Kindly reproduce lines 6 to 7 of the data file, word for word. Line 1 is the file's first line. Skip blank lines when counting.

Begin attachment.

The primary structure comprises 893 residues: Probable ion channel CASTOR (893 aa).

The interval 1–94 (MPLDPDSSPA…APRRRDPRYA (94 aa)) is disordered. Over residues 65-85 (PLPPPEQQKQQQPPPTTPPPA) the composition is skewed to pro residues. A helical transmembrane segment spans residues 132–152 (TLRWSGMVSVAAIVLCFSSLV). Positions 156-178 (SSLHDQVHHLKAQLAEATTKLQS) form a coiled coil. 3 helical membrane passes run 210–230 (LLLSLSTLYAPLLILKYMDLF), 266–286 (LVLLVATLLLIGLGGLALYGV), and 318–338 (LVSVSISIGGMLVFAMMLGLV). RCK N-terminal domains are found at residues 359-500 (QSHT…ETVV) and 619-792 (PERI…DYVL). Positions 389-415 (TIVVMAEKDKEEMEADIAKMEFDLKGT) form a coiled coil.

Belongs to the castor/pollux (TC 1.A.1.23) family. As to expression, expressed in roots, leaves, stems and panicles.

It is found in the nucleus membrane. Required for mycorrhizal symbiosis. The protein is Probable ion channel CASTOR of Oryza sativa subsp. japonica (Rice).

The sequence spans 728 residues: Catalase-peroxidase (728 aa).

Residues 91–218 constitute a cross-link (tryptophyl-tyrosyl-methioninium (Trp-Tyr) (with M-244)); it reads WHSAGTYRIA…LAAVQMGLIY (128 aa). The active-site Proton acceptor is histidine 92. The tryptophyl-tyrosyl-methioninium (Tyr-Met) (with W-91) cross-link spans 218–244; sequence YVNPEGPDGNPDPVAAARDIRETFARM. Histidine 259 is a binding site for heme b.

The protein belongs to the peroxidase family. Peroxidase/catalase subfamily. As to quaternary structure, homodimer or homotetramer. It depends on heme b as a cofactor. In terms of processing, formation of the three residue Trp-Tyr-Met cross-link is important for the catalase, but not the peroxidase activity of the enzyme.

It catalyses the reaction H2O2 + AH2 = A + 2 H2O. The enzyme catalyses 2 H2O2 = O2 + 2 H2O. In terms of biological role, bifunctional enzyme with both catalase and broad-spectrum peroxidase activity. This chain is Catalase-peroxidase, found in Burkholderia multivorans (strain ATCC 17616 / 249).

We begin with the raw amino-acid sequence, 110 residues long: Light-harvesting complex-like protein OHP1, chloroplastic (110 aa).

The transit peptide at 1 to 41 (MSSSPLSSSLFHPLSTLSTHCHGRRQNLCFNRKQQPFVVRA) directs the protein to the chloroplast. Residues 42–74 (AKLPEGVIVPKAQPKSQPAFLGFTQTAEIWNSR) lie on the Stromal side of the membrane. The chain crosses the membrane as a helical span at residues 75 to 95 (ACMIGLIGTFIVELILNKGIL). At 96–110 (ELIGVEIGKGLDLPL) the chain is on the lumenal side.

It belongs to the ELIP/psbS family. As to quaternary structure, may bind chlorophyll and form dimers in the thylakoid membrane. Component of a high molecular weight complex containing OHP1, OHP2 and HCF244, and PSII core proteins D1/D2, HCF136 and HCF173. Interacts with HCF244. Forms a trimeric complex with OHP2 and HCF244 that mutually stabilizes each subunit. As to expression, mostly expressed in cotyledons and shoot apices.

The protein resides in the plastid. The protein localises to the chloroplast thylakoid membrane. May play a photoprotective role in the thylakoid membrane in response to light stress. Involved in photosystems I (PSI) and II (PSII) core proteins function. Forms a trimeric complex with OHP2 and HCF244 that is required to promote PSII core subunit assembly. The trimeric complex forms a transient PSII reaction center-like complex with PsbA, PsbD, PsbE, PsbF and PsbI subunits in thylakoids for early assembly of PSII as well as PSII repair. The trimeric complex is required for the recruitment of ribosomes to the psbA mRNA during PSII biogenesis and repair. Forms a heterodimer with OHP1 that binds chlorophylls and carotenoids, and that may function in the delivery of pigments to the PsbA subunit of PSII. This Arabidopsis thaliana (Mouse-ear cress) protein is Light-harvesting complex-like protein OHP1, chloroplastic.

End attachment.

Residues 91–218 constitute a cross-link (tryptophyl-tyrosyl-methioninium (Trp-Tyr) (with M-244)); it reads WHSAGTYRIA…LAAVQMGLIY (128 aa). The active-site Proton acceptor is histidine 92. The tryptophyl-tyrosyl-methioninium (Tyr-Met) (with W-91) cross-link spans 218–244; sequence YVNPEGPDGNPDPVAAARDIRETFARM. Histidine 259 is a binding site for heme b.

The protein belongs to the peroxidase family. Peroxidase/catalase subfamily. As to quaternary structure, homodimer or homotetramer. It depends on heme b as a cofactor. In terms of processing, formation of the three residue Trp-Tyr-Met cross-link is important for the catalase, but not the peroxidase activity of the enzyme.